Multani is amongst the popular afternoon ragas in the Hindustani system. It is classified under the Todi parent scale. The raga is prescribed for performance during the last three- hour period before sunset. The raga is pentatonic in the ascent and heptatonic in the descent. In the tone material, Ni is Shuddha [natural], Re, Ga and Dh are komal [flat], and Ma is tivra [sharp].
Ascent: N. S g M^ P N S'
Descent: S' N d P M^ g r S.
Chalan: [Skeletal phraseology]
N. S g S r S/ S g M^/ M^ g M^ g/ M^ P/ M^ g M^ P N/ P N S'/ N S' d P/ M^ P g M^ g/ S g M^ P g/ M^ g S r N./ N. S M^ g /S r S
The melodic signature of the raga [Pakar] is S g M^ P M^g M^g / S r S, with the repetitive oscillation on the Pa to [komal] Ga transition touching [tivra] Ma along the path, and the special treatment of [komal] Re.
The raga's scale base is at the lower-octave Ni, and its centre of melodic gravity lies in the lower tetrachord. The primary dominant tone [Vadi] of the raga is Pa, and the secondary dominant [Samvadi] is base-Sa. The permitted melodic foci for phrasing are Sa, Pa, and Ni. The raga is exposed to the risk of confusion with Todi if Re, Ga or Dh are permitted prominence in its treatment. The raga does, however, require a significant deployment of Ga in association with [tivra] Ma. The repetitive oscillation of the Ma-Ga transition in the descent is considered one of the signatory melodic features of the raga.
There is something special about the treatment of the Re and Dh tones in this raga. There are also views on the treatment of Ma and Ga. According to Manikbuwa Thakurdas, a scholar-musician of the Gwalior gharana, the raga deploys suppressed shrutis [microtones] of Re and Dh. [Raga Darshan, Vol.II, First edition. 1988, Krishna Brothers, Ajmer]. Omkarnath Thakur, another scholar-musician from the same gharana believes that the Re and Ga of Multani are intended to be a trifle sharper than the standard komal [flat] frequencies, as also the tivra [sharp] Ma.[Sangitanjali, Vol. IV. Second edition. 1997, Omkarnath Thakur Memorial Estate, Bombay]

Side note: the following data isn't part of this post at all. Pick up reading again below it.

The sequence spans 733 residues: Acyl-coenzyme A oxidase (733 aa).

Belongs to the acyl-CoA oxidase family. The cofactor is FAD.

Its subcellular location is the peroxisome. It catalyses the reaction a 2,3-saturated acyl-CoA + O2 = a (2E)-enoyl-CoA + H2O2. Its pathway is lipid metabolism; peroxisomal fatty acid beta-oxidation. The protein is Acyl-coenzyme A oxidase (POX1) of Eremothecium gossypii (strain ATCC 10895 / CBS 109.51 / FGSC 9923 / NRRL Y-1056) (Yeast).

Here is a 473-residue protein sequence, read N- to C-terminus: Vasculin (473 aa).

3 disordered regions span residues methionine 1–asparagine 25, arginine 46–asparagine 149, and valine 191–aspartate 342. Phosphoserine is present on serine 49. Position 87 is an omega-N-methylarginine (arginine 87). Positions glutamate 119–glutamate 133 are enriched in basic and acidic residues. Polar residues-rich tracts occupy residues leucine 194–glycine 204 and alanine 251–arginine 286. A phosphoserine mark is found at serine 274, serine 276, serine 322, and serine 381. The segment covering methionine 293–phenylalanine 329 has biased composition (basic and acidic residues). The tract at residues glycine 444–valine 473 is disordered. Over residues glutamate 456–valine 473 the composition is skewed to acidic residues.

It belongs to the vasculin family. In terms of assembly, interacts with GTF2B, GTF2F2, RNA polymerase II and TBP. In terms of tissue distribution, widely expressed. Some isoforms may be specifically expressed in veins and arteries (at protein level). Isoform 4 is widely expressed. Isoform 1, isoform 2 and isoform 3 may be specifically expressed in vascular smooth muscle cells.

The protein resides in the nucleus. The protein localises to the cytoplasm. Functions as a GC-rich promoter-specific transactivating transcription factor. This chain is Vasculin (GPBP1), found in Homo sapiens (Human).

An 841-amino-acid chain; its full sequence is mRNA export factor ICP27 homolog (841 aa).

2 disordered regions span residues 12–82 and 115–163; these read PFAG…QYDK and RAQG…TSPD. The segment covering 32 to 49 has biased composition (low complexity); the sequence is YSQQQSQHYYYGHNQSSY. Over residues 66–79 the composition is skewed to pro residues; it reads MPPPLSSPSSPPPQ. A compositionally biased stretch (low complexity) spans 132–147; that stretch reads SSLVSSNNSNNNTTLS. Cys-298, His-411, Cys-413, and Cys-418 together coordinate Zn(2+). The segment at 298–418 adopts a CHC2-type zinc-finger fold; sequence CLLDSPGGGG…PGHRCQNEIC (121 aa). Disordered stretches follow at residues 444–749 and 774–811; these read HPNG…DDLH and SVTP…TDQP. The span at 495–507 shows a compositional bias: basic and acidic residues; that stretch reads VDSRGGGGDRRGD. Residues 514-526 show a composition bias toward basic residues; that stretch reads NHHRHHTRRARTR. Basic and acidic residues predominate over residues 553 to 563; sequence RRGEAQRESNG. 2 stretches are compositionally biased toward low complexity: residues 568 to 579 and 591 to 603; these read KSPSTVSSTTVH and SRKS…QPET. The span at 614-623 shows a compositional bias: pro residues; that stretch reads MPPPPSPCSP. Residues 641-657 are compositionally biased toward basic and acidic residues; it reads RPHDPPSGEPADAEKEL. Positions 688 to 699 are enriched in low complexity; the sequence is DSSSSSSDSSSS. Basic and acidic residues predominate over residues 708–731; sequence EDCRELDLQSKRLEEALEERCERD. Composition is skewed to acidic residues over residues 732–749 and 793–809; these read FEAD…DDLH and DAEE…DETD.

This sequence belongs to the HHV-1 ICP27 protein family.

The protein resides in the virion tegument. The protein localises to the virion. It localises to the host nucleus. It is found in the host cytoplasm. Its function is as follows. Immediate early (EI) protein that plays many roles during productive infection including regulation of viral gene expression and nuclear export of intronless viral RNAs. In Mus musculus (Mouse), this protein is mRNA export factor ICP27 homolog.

In contemporary practice, and in the renderings of maestros, it has been observed that the deployment of Dh and Re in the descent tends to be circumspect, if not subliminal, thus giving the raga the suggestion of pentatonic starkness even in the descent. The special treatment of Re and Dh tones makes Multani a profound raga, and a challenge to musicianship. This might explain why, despite the raga's popularity, truly memorable recordings of it are few.
Multani has been associated with the sentiments of romance and pathos. Based on the two recordings of the raga that have made a deep impact on me - one by Hirabai Barodekar [ECLP:2275] and the second, a concert recording of Ustad Ameer Khan, I have come to view Multani as a raga not merely of pathos, but of a debilitating oppressiveness.
Although the tradition does not refer to Multani as a seasonal raga, I associate this raga, in a very personal way, with the oppressive afternoon heat of May in the Indo-Gangetic plains. The very special treatment of the Re and Dh tones in this raga suggest to me the virtual wilting of the body and the mind under the remorseless tyranny of the North Indian summer. Interestingly, and though this need not form the basis for a definitive perspective on the raga's emotional flavour, I have found considerable sympathy for this view amongst friends from the West who have lived and studied long enough in India to internalize the spirit of Hindustani music.
Deepak S. Raja
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